This section is from the book "A Treatise On Architecture And Building Construction Vol4: Plumbing And Gas-Fitting, Heating And Ventilation, Painting And Decorating, Estimating And Calculating Quantities", by The Colliery Engineer Co. Also available from Amazon: A Treatise On Architecture And Building Construction.
118. Grease is very troublesome, because it is liquid and runs out of the sink readily while accompanied by hot water; but as soon as it encounters the cold surface of the waste or drain pipe, it solidifies and adheres to the pipe. The caliber of the pipe is thus reduced, and it will eventually be choked by the grease.
An ordinary variety of grease intercepter and trap combined is shown in Fig. 40. C is the waste pipe from the sink, B is the pipe leading to the drain, and A is a fresh-air inlet. The cover D should be large enough to readily permit the inside of the trap to be cleaned, and should be secured in position. The grease accumulates in a layer at G, and if allowed to become cold, will solidify into a cake, which can easily be removed.
This form of grease trap is mostly used for intercepting grease from kitchen sinks in large country buildings. As the trap must be large, in order to prevent the grease from entering the outlet B, it is usually .placed underground as near the sink as possible.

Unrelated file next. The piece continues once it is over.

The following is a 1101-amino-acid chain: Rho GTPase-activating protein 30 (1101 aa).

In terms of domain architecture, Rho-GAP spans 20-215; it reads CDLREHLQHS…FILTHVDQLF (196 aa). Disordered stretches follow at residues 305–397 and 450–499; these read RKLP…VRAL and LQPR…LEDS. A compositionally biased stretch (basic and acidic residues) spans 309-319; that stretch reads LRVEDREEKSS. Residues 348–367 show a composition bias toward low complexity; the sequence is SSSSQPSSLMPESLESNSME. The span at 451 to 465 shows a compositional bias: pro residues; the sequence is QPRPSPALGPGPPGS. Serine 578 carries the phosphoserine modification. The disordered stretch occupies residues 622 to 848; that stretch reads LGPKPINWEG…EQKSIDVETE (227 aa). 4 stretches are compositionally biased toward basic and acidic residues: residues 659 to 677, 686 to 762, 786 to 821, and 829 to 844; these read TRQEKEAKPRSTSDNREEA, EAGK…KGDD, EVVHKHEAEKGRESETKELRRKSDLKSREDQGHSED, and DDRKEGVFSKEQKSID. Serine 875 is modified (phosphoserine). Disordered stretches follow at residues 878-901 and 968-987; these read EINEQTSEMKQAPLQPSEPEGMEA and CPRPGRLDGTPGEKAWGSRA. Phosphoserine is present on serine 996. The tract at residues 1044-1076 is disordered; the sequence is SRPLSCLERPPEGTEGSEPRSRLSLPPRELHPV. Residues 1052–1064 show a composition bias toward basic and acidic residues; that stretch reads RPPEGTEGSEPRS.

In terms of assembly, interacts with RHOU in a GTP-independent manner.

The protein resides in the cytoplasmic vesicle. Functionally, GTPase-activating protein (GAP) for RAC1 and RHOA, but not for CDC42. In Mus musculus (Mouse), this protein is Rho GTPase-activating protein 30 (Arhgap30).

119. A chilling grease trap is shown in Fig. 41. B is the waste pipe from the sink, and D is the pipe leading to the drain. F is the vent pipe, and K is a local vent, or air-relief, pipe. The contents of the trap are chilled by means of a jacket A through which cold water is made to circulate.
Commonly, the cold-water supply to the kitchen boiler is used for this purpose, the water entering the trap through H and passing to the boiler through I. J is a close-fitting hinged cover. The grease chills into a cake at G and is removed by opening the cover.
The separation of the grease will be more perfect in this trap than in the one shown in Fig. 40, because the layer of grease is not disturbed by the water in entering or in leaving the trap. In Fig. 40 the entering water passes through the layer of grease and is liable to carry some of it along over into the waste pipe. A trap screw E is attached for access to the trap outlet. A petcock L is screwed into the water-jacket to drain it when required.